A helpful tip from Dick Meadows on Land Nav

BirdUp

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I was reading a biography on him recently and he purportedly used his ankles to detect gradient of contour lines in dense jungle/foliage conditions when major terrain features were not ID-able due to fauna.

It seems obvious and intuitive... but I’m still nerding out about it.

Thoughts? Any other good tactile/inertial navigation techniques?
 

Gunz

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I’ve spent some time navigating jungle environments in Southeast Asia and Central America as a Marine and as a civilian...and I’m not sure I understand the “ankle” aspect.

To me it’s feel with feet and legs—ok, ankles are part of that—and sight during daylight and using all that and arms and hearing at night. In parts of Central America the jungle is incredibly dense and the terrain beneath it like an accordion, with steep, muddy ridges, deep ravines with rocks and rushing water, incredibly dangerous traversing in pitch darkness without the complete function of all the senses. I’ve been through it, for days and nights. It can take many hours to go short distances.

There is no easy or fast way to get through the jungle unless you find a trail. Usually you have to make your own.
 
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BirdUp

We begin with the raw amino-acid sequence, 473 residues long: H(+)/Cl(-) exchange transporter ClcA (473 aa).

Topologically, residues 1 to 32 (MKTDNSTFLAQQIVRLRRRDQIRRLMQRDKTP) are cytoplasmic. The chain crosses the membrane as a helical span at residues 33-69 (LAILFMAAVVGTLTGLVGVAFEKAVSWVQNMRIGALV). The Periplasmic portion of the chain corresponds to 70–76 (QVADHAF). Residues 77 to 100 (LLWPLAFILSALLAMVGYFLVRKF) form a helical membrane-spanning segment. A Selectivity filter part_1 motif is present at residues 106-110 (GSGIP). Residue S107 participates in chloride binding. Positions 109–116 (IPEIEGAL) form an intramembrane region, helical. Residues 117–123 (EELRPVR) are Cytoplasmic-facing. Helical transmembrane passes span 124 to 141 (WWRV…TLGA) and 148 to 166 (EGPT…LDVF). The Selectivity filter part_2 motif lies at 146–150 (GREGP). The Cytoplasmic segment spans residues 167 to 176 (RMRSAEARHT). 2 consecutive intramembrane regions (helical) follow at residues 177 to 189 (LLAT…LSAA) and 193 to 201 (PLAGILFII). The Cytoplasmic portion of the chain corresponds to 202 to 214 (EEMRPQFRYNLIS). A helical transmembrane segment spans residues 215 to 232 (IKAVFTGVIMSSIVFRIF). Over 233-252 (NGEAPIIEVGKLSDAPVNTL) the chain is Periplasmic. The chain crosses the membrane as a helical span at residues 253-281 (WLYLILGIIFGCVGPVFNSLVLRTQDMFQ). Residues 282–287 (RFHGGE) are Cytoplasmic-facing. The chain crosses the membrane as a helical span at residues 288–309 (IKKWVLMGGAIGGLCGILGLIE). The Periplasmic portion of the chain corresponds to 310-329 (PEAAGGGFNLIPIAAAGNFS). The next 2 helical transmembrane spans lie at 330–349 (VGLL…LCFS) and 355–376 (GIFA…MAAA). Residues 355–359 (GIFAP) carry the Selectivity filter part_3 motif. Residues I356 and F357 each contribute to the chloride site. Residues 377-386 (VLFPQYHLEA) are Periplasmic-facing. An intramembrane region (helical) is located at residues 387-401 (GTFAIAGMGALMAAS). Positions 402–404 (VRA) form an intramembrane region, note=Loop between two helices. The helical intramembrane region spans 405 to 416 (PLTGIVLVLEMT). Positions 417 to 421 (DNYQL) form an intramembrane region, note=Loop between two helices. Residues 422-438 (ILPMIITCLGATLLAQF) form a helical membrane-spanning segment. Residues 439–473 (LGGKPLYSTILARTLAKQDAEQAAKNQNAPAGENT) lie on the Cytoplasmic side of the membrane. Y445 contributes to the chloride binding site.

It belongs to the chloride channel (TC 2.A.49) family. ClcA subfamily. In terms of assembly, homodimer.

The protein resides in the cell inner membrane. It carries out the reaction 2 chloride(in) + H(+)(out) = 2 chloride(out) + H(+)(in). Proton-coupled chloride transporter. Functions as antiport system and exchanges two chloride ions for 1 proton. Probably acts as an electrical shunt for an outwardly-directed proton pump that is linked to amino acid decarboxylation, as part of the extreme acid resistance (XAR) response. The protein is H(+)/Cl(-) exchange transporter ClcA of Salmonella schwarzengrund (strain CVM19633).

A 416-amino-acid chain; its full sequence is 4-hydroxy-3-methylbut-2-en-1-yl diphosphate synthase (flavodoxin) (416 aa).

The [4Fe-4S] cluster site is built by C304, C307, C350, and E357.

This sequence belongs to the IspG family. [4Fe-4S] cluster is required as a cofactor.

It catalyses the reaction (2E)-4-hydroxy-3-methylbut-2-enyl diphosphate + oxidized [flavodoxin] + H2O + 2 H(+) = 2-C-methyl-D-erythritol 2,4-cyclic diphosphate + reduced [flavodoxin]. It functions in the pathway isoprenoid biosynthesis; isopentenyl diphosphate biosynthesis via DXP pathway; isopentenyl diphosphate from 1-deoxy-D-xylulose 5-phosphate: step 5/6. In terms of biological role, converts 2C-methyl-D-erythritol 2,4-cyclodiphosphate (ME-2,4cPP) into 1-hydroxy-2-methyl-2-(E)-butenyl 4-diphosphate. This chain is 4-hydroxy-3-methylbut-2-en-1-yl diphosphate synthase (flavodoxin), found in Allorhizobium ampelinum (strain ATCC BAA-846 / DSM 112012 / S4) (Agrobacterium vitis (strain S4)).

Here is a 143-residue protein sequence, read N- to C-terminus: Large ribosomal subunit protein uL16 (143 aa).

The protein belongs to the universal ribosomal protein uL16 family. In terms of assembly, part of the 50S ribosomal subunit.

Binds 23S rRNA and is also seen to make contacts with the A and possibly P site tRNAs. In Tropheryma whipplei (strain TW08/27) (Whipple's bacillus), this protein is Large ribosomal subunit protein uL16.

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I’ve spent some time navigating jungle environments in Southeast Asia and Central America as a Marine and as a civilian...and I’m not sure I understand the “ankle” aspect.

To me it’s feel with feet and legs—ok, ankles are part of that—and sight during daylight and using all that and arms and hearing at night. In parts of Central America the jungle is incredibly dense and the terrain beneath it like an accordion, with steep, muddy ridges, deep ravines with rocks and rushing water, incredibly dangerous traversing in pitch darkness without the complete function of all the senses. I’ve been through it, for days and nights. It can take many hours to go short distances.

There is no easy or fast way to get through the jungle unless you find a trail. Usually you have to make your own.
The ankle aspect can be directly applied in this way:

Using a platform style yoga ball (one end is ball/one is flat) and a level (preferably digital, heck even a smart phone level would work,):

you simulate a full 90 degrees of slopes on your ankles and spend time familiarizing what degree 1-90 feels like flexing/bending your ankles. After this, you can do ratios of contour lines to define angles of slopes (or vector calculus if you know it).

Bam: you have now turned your ankles into precise slope monitoring instruments. If you feel like you’re on a 15 degree slope, check your map and compass and see if that sounds right, etc.
 

Gunz

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Interesting.

I never had a real problem assessing the angle of slope I was climbing or descending, even if most of the slope was obscured by vegetation. Equilibrium, I suppose.
 
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